Search Results: Siebold hemlock

By Jim Gorman
No white nor red was ever seenSo am'rous as this lovely green-Andrew Morrell As leitmotif to last time’s “who does your garden grow,” we turn next to Siebold Hemlock, Tsuga sieboldii. The genus Tsuga is small with just nine to eleven species, depending on taxonomic analysis, compared with the much larger genus Pinus, or pines. All hemlocks are medium-sized to large, evergreen trees, native to North America and Asia. Previously we have reviewed Canadian hemlock, by far the most prevalent species growing at Mount Auburn. Siebold Hemlock, Tsuga sieboldii, also referred to as Southern Japanese hemlock may reach heights of 100-feet in the wild, but more often half that tall in landscape use. They have single, flattened, needle-like leaves, each about ½-inch-long, with smooth edges and a tiny notch on the tip. The undersides have two white stomatal bands. The seed cones when ripe are pale brown, one-inch-long. Read More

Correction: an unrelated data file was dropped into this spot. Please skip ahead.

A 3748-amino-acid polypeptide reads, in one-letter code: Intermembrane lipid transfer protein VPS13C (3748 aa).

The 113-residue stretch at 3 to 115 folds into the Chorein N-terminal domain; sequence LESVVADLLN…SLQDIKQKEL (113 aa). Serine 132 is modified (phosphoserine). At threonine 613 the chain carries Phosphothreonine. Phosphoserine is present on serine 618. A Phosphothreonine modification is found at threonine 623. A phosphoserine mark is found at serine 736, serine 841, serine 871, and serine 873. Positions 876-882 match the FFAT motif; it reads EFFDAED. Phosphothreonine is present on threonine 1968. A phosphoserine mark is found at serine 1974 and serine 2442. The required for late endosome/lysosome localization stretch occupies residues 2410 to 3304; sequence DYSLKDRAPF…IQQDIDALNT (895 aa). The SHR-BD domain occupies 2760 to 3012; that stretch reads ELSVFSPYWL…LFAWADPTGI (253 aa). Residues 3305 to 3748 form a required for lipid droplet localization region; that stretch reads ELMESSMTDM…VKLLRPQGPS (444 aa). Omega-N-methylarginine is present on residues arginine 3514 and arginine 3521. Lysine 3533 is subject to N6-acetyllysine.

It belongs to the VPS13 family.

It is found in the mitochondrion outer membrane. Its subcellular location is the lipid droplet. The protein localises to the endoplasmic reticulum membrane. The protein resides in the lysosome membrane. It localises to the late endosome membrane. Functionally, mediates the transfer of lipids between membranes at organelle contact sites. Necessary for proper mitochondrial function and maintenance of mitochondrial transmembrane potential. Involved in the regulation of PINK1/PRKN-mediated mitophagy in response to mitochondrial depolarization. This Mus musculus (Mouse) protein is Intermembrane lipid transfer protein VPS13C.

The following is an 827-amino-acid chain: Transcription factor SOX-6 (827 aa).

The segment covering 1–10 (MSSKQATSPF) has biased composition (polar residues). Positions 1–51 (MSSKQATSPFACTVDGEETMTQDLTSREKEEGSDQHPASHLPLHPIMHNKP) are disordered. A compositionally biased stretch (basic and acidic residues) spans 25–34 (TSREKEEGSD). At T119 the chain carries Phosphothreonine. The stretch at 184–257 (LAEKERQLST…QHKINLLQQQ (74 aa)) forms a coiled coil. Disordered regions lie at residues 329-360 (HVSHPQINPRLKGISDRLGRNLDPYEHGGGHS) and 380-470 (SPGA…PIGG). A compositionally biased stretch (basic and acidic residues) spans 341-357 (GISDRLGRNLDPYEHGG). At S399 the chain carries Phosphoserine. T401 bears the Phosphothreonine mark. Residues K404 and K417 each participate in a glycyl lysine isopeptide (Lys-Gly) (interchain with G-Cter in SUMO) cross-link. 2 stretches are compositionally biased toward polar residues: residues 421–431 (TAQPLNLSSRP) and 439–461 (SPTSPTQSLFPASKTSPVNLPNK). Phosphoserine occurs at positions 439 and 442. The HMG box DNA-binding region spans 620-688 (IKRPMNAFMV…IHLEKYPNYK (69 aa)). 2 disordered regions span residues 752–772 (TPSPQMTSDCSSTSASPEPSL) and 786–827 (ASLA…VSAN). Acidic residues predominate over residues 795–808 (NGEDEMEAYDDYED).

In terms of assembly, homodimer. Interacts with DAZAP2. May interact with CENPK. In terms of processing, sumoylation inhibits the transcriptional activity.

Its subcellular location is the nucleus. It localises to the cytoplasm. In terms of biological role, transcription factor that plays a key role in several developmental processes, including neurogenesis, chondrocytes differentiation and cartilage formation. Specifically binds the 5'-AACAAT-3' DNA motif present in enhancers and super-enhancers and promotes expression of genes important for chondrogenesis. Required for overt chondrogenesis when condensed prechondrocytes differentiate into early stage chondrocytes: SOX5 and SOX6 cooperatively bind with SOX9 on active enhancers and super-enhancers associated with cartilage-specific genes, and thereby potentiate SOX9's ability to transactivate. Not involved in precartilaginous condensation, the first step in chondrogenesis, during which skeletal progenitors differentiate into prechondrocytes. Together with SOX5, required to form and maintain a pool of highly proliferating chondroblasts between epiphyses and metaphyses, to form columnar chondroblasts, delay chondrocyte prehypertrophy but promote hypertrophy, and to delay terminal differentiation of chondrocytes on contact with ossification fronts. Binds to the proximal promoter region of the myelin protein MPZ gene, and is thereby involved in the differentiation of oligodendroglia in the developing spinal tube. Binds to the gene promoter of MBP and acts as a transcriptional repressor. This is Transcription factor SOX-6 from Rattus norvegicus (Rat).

January 29, 2019
Tagged: Winter Horticulture Highlight 
By Jim Gorman
…And because the breath of flowers is far sweeter in the air (where it comes and goes like the warbling of music) than in the hand, therefore nothing is more fit for that delight than to know what be the flowers and plants that do best perfume the air.             Francis Bacon Springtime’s woody floral perfumes have thus far included winter hazel, Oregon grape, magnolia, fothergilla, cherry, crabapple, lilac and wisteria among others. Yet to sweetly scent our air will be fringe tree, yellow wood, linden, Virginia sweetspire, butterfly bush as well as much later the franklin tree. Read More
June 4, 2021
Tagged: Uncategorized 
By Jim Gorman
Plants with winter seasonal interest include evergreens of pine, spruce, holly, yew, sequoia, fir, along with diverse others. Another one is Persian parrotia, Parrotia persica. Read More
January 5, 2021
Tagged: Uncategorized 

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